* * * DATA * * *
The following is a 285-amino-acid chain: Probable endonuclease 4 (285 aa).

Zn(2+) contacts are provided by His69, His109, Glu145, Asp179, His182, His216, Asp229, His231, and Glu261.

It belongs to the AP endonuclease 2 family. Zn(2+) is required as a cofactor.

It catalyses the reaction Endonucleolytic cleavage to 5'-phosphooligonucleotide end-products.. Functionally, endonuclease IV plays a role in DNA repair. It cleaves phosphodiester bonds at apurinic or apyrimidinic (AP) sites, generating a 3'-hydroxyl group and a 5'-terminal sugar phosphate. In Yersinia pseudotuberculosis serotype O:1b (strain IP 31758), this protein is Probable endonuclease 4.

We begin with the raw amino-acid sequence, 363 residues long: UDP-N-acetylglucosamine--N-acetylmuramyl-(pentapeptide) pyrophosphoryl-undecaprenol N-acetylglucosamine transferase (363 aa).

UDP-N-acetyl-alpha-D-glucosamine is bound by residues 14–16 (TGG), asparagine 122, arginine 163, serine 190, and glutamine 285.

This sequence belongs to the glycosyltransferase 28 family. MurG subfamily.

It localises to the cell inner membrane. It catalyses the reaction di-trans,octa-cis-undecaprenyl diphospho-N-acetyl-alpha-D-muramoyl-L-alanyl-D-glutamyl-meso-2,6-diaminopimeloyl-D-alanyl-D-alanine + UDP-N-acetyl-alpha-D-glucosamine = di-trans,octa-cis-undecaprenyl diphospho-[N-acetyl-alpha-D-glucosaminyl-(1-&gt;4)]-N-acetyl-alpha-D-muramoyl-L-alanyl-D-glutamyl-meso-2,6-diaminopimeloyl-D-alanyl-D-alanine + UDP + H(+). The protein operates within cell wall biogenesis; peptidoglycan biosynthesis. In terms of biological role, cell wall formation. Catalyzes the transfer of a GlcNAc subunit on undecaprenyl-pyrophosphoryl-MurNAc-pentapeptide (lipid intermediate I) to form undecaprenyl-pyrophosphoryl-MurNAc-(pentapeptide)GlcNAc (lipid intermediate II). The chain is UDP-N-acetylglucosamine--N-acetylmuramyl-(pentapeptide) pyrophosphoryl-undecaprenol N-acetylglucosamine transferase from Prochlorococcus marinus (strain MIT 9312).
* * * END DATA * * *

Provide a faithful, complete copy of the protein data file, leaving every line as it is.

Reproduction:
The following is a 285-amino-acid chain: Probable endonuclease 4 (285 aa).

Zn(2+) contacts are provided by His69, His109, Glu145, Asp179, His182, His216, Asp229, His231, and Glu261.

It belongs to the AP endonuclease 2 family. Zn(2+) is required as a cofactor.

It catalyses the reaction Endonucleolytic cleavage to 5'-phosphooligonucleotide end-products.. Functionally, endonuclease IV plays a role in DNA repair. It cleaves phosphodiester bonds at apurinic or apyrimidinic (AP) sites, generating a 3'-hydroxyl group and a 5'-terminal sugar phosphate. In Yersinia pseudotuberculosis serotype O:1b (strain IP 31758), this protein is Probable endonuclease 4.

We begin with the raw amino-acid sequence, 363 residues long: UDP-N-acetylglucosamine--N-acetylmuramyl-(pentapeptide) pyrophosphoryl-undecaprenol N-acetylglucosamine transferase (363 aa).

UDP-N-acetyl-alpha-D-glucosamine is bound by residues 14–16 (TGG), asparagine 122, arginine 163, serine 190, and glutamine 285.

This sequence belongs to the glycosyltransferase 28 family. MurG subfamily.

It localises to the cell inner membrane. It catalyses the reaction di-trans,octa-cis-undecaprenyl diphospho-N-acetyl-alpha-D-muramoyl-L-alanyl-D-glutamyl-meso-2,6-diaminopimeloyl-D-alanyl-D-alanine + UDP-N-acetyl-alpha-D-glucosamine = di-trans,octa-cis-undecaprenyl diphospho-[N-acetyl-alpha-D-glucosaminyl-(1-&gt;4)]-N-acetyl-alpha-D-muramoyl-L-alanyl-D-glutamyl-meso-2,6-diaminopimeloyl-D-alanyl-D-alanine + UDP + H(+). The protein operates within cell wall biogenesis; peptidoglycan biosynthesis. In terms of biological role, cell wall formation. Catalyzes the transfer of a GlcNAc subunit on undecaprenyl-pyrophosphoryl-MurNAc-pentapeptide (lipid intermediate I) to form undecaprenyl-pyrophosphoryl-MurNAc-(pentapeptide)GlcNAc (lipid intermediate II). The chain is UDP-N-acetylglucosamine--N-acetylmuramyl-(pentapeptide) pyrophosphoryl-undecaprenol N-acetylglucosamine transferase from Prochlorococcus marinus (strain MIT 9312).